'Edmonton has a crime problem': Police chief says budget cuts could affect community safety
The Edmonton Police Commission is asking city council to continue the plan for its budget, saying further cuts could impact community safety.
The current funding formula includes a reduction in the police budget of $11 million over two years, including $5.5 million in 2022.
“I want to assure council that working within the assigned budget under the police funding formula, the police commission is delivering on council and the public’s vision for policing in Edmonton,” said Micki Ruth, chair of the Edmonton Police Commission.
Police Chief Dale McFee indicated that any further cuts to the policing budget would mean a reduction in service at a time when he says Edmontonians are calling for an increased police presence in some areas of the city.
"We're not here saying that we're asking for more money, we just want to continue to complete what we've been asked to deliver," said McFee.
'EDMONTON HAS A CRIME PROBLEM'
During his budget presentation, Chief McFee outlined an increase in average crime severity in downtown Edmonton, as well as at city transit centers.
“Let me make it abundantly clear: Edmonton has a crime problem that’s existed for many years,” McFee said. “One that simply moving money around won’t fix.”
McFee said the police service has received consistent feedback from downtown businesses and residents that they want increased relationship building, communication, transparency, and visibility from police.
"If we don't have safety what do we have? If we don't have safety we don't have a viable community, we don't have business community, we have people move out," said McFee.
The EPS plans to move 30 officers back to the front lines downtown, and change how officers are deployed in that area of the city.
Discussions need to be had about EPS’s presence at transit centers, he said, because transit guards employed by the city are not designed to deal with the type of crimes that are occurring.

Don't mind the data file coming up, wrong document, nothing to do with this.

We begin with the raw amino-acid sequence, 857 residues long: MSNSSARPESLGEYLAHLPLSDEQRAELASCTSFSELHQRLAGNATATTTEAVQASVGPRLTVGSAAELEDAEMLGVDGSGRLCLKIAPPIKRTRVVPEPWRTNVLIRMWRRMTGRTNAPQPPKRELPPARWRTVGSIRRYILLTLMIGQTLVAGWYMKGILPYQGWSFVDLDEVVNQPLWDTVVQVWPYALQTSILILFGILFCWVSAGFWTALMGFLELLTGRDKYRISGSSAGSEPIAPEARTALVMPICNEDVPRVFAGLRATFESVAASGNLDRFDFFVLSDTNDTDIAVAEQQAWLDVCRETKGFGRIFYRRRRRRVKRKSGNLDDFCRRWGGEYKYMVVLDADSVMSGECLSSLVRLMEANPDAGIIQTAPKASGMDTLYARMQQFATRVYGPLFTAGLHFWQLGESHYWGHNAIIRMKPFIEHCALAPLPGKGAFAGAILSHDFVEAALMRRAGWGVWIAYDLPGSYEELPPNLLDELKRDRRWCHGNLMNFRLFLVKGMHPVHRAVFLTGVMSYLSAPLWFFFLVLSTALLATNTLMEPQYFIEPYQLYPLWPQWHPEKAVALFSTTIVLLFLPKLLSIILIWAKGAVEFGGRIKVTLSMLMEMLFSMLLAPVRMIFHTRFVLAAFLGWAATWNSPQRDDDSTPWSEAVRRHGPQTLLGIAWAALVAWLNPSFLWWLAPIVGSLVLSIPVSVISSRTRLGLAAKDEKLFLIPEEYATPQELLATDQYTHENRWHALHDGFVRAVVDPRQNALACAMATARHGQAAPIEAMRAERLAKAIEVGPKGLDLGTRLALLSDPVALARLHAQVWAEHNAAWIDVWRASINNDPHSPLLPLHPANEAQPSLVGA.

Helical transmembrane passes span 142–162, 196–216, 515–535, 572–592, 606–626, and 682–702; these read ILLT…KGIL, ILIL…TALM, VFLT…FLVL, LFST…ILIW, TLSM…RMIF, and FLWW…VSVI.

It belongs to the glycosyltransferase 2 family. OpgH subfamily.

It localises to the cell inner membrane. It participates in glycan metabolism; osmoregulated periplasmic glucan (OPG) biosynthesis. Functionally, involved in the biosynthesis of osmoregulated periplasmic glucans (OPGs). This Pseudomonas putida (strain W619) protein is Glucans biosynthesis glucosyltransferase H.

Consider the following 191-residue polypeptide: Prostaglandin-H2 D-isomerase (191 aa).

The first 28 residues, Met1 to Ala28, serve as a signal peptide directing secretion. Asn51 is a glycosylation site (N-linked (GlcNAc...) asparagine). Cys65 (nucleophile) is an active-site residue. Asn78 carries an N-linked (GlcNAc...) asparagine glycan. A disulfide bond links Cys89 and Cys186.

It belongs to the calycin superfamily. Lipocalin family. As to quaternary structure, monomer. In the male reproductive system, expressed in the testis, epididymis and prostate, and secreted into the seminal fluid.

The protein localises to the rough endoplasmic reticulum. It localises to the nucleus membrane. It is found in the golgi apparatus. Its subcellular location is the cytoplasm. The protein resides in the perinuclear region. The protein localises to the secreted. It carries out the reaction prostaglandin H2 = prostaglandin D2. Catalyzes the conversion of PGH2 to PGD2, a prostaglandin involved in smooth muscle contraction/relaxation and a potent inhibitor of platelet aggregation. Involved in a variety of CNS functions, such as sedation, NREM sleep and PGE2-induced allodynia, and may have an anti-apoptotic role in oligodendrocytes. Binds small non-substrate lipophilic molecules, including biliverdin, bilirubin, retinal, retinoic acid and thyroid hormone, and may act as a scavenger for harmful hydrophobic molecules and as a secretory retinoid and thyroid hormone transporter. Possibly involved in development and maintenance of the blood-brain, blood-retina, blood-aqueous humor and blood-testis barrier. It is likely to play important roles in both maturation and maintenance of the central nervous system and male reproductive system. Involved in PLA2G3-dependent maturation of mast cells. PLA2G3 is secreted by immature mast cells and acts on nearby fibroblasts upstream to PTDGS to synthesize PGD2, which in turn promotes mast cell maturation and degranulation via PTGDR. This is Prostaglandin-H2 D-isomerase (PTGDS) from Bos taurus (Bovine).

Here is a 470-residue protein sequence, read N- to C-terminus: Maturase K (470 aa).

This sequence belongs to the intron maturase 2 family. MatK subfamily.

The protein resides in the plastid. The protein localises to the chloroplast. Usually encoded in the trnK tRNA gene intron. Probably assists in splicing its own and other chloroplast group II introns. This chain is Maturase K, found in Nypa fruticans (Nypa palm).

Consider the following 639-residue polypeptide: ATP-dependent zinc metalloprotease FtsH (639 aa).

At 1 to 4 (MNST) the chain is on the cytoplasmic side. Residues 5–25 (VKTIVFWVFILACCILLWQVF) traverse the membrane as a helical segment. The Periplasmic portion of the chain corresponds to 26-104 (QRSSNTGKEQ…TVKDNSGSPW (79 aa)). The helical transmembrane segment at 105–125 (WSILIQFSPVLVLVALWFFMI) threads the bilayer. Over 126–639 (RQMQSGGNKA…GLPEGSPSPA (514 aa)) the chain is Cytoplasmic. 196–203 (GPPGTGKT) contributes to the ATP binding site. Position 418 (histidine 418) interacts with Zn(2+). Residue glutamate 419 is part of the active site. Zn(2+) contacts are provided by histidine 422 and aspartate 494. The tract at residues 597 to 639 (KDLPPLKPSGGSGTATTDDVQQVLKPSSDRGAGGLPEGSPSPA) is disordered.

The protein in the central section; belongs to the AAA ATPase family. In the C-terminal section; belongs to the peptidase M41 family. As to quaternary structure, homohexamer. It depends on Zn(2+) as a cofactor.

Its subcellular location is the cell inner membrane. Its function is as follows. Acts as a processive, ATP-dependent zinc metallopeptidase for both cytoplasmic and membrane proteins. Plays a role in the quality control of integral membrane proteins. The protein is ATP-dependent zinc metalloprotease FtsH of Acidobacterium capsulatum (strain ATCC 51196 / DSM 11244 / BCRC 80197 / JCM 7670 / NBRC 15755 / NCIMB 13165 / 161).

Addiction and trauma are the driving factors behind much of the crime in Edmonton, McFee told council, and the long-term focus needs to be on integrating social services and the police.
“The issue isn’t money,” McFee said. “The issue is that the system isn’t integrated to maximize social impact.”
COORDINATION WITH THE PROVINCE
McFee said ultimately, Edmonton’s crime issue can’t be resolved by police alone.
“Being a modern police service means balancing support and enforcement,” he said. “Success isn’t just about the number of guns we take off the street or criminals we put behind bars. It’s also about the number of individuals that we help divert from the justice system toward measured, proven supports.”
According to the chief, this means getting the best value for every dollar of social funding – much of which comes from the province.
He believes approaching social issues one by one isn’t working, and instead of reducing police funding, the city needs to coordinate with the province to integrate systems and reallocate resources towards evidence-based, long-term solutions.
“The goal is to break down systemic barriers and connect vulnerable individuals with assistance programs, ultimately driving down calls for service for police, for EMS, for fire, [and] reducing overdoses by using authorities that [police] have and then connecting to the partners for relentless follow-up.”
McFee contended that budget cuts beyond the $5.5 million slated for next year would mean reductions to police services. Examples given include reducing traffic safety operations in favour of relying on photo radar, or reducing police presence at transit centers where security is already deployed. He says in addition to the cuts, the police budget has also been stretched thin by everything from provincial changes to traffic revenue to stat pay for officers to work the new Truth and Reconciliation holiday.
Meanwhile, Mayor Amarjeet Sohi said the city is struggling under its own budget constraints due to pandemic costs – and pressure from many Edmontonians who don’t want to see a tax hike in 2022.
“Over the last three years, the only budget that has gone up is police budget,” Sohi said. “City operations have taken a 1.5 per cent reduction over three years. So for us it’s a very difficult balance – how do we continue to support you, and how do we continue to support our other operations.”
Deliberations ended Wednesday after two rounds of questions from councillors. Further talks and voting are planned to begin on Friday.
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